Friday Five: 2/12 Edition
Happy Friday! Here’s our recap of the week’s top information security headlines.
1. PIN-stealing IRS attack affects 100,000 taxpayers by Paul Ducklin
With the U.S. tax filing deadline just two months away, it’s officially tax season – prime time for tax fraudsters and cybercriminals. Recent years have seen huge spikes in tax fraud during this season, such as last year’s campaign in which attackers used information from previous breaches to steal additional information on 100,000 taxpayers from a web-based IRS system and then file fraudulent returns on a wide scale. Despite tax season having just begun, it seems the same type of attacks are taking place again. On Tuesday, the IRS made an announcement that an automated malware attack was discovered using previously stolen taxpayer data in attempts to steal E-file PINs required for authentication when filing online. For more on the latest tax fraud campaign, read this article.
We all recall the Sony Pictures hack of late 2014; it remains one of the most publicized and talked about data breaches of all time. While it may have seemed that the attackers – who were believed to be acting on behalf of the North Korean government – went dark after the incident, recent research seems to indicate otherwise. This week, researchers from Kaspersky and AlienVault Labs published reports claiming to have traced the hackers to a string of similar attacks that have taken place over the past year. Read the article by Kim Zetter for more.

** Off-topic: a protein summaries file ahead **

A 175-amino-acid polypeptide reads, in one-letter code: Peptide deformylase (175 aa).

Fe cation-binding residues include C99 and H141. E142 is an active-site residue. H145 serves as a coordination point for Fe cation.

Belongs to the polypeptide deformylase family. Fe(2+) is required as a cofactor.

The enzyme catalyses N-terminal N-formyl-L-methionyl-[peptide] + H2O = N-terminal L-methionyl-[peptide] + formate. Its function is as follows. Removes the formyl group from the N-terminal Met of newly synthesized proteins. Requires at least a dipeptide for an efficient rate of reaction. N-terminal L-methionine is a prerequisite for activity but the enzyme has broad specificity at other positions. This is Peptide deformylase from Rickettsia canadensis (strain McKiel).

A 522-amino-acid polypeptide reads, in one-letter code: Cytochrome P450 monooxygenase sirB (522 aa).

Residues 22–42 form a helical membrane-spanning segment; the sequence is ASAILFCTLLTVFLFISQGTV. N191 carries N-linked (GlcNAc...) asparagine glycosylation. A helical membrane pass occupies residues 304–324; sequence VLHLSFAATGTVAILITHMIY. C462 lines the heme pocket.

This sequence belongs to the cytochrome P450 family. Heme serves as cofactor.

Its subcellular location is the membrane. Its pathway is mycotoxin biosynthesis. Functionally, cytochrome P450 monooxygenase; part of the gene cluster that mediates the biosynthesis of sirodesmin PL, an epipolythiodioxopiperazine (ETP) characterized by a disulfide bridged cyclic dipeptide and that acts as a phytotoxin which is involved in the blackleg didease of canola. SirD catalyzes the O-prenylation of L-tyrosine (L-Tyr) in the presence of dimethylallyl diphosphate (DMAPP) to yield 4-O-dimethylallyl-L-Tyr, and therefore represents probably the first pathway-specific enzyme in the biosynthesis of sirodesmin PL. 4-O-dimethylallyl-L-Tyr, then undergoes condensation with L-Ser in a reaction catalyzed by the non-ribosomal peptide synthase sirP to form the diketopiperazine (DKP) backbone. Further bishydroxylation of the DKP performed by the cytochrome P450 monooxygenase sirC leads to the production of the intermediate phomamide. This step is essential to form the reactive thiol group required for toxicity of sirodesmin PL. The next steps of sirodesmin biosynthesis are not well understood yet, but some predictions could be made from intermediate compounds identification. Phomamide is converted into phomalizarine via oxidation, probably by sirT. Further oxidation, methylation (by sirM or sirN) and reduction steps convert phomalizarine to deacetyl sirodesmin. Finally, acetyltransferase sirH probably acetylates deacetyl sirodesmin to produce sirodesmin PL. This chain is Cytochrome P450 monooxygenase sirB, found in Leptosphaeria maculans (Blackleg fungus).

The week started off with the announcement that Russia’s FSB had arrested leader members of the cybercrime gang behind the Dyre banking Trojan. The takedown took place last November, but details are still sparse as the investigation remains underway. While the arrests may help to hamper further efforts by the gang, much of the damage has already been done. According to IBM, the cybercriminals used Dyre to steal “tens of millions of dollars from businesses and banks” and accounted for “a quarter of all financial cybercrime in 2015.” For more on the FSB’s Dyre takedown, read the article.
There has been much discussion – largely criticism – of Internet of Things security in recent months; from concerns over webcam snooping to data leaks from connected devices like FitBit and Nest and more. However, this week brought some encouraging news on the IoT security front: the GSM Association – an association of mobile technology organizations dedicated to developing standards for GSM phone systems – published a set of security guidelines for makers of IoT technology. With standardized guidelines, the GSMA hopes to establish a set of requirements that IoT makers can be held to when producing and selling new technology. For more on this new development in IoT security, read the article.
In a throwback to Barnaby Jack’s 2010 Black Hat USA demo in which Barnaby was able to hack two ATMs to spit out cash using a technique he dubbed “Jackpotting,” this week brought news that a new piece of malware was found to be doing the same in the wild. The malware is a banking crimeware package called Metel, and according to reports it incorporates “sophisticated techniques” that are typically employed by state-sponsored attackers running APT campaigns. For more details on how Metel works as well as some of the damage it has caused, read the article.